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Figure 6. (a) Block diagram [26] and (b) module of LoRaWAN gateway together with the Raspberry Pi used in this study.
Figure 6. (a) Block diagram [26] and (b) module of LoRaWAN gateway together with the Raspberry Pi used in this study.
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Figure 7. The hardware of end nodes setup with RFM 98 LoRa module and ATMEGA A328P Arduino Uno microcontroller board [28,29].
Figure 7. The hardware of end nodes setup with RFM 98 LoRa module and ATMEGA A328P Arduino Uno microcontroller board [28,29].
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Figure 8. Shielded box to create a Faraday cage-like environment to overcome signal leakage.
Figure 8. Shielded box to create a Faraday cage-like environment to overcome signal leakage.
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Figure 9. Block diagram of attenuators used to simulate path loss in Figure 8.
Figure 9. Block diagram of attenuators used to simulate path loss in Figure 8.
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Figure 10. Observed Received Signal Strength Indicator (RSSI) at various attenuation levels during the four−hour window.
Figure 10. Observed Received Signal Strength Indicator (RSSI) at various attenuation levels during the four−hour window.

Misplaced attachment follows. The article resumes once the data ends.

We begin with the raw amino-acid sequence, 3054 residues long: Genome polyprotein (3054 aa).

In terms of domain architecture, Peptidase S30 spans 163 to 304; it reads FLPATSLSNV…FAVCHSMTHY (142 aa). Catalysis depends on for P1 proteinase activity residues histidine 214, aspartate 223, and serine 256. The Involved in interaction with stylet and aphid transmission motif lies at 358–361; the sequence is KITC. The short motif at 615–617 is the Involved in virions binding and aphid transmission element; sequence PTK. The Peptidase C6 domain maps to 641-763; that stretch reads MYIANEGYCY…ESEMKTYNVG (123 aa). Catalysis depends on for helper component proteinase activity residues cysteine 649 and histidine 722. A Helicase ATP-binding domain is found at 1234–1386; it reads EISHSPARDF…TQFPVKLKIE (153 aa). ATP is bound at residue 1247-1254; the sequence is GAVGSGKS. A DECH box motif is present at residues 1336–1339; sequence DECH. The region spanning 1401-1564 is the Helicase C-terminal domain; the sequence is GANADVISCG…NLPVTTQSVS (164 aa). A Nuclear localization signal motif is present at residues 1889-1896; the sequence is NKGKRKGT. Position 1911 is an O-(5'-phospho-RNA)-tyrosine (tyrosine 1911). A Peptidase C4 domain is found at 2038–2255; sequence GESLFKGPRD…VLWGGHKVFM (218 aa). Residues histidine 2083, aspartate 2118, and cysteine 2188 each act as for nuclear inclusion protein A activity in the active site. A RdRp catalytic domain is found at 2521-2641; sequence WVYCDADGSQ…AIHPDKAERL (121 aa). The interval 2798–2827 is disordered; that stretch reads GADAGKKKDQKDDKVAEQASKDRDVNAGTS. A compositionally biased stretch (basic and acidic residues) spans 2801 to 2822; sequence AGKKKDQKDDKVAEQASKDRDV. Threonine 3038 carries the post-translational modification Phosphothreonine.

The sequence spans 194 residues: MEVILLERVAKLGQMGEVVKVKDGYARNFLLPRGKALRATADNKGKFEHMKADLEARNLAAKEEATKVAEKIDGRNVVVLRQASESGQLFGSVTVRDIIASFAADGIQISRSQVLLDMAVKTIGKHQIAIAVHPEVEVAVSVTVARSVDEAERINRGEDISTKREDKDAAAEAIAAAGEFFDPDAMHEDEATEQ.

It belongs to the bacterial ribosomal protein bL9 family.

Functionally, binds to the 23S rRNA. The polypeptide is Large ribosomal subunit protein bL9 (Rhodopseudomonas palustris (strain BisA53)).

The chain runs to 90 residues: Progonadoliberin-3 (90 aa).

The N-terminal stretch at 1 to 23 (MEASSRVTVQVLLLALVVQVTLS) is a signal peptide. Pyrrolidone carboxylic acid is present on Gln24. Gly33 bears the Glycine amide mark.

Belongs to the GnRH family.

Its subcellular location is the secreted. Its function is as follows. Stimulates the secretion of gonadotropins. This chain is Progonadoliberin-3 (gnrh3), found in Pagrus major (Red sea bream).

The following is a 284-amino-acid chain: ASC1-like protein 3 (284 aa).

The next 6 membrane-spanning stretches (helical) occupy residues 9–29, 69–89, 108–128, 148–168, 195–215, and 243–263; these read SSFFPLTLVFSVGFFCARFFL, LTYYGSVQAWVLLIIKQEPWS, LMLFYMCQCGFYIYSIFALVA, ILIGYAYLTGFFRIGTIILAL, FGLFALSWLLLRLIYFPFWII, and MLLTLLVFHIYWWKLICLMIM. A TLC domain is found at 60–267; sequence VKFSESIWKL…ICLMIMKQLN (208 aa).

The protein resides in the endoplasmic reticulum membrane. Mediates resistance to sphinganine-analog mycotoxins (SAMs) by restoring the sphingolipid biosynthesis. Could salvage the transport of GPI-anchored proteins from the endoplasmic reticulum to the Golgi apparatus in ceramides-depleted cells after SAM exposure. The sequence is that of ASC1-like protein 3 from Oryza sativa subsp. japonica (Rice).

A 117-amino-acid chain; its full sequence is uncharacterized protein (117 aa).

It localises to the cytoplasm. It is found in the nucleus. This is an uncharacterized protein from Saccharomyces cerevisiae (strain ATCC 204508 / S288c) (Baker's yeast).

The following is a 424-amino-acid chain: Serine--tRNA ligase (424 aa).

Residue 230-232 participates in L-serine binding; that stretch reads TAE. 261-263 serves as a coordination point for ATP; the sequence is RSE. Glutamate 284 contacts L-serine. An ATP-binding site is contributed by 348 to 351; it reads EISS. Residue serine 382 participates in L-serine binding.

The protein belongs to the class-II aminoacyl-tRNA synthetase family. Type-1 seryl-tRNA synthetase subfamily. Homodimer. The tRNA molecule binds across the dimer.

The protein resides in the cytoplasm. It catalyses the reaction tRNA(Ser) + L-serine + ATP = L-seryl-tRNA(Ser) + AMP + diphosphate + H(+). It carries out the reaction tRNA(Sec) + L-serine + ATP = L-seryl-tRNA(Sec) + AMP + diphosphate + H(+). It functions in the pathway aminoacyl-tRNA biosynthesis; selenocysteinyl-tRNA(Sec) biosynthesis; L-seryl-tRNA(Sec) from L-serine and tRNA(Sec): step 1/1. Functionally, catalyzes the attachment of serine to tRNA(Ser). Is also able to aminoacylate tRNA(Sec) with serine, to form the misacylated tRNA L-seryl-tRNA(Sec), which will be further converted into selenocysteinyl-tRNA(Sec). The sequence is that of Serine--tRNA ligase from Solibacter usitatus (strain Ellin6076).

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Figure 11. Results of Signal−to−Noise Ratio (SNR) during the four-hour window.
Figure 11. Results of Signal−to−Noise Ratio (SNR) during the four-hour window.
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Figure 12. Relationship of RSSI and SNR at 0−150 dB attenuation levels with a step of 30 dB.
Figure 12. Relationship of RSSI and SNR at 0−150 dB attenuation levels with a step of 30 dB.
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Table 1. Comparing this research with past research mentioning network topology and message response using LoRa.
Table 1. Comparing this research with past research mentioning network topology and message response using LoRa.
Ongoing Mission/ResearchMaximum Recorded Distance (km)Minimum Elevation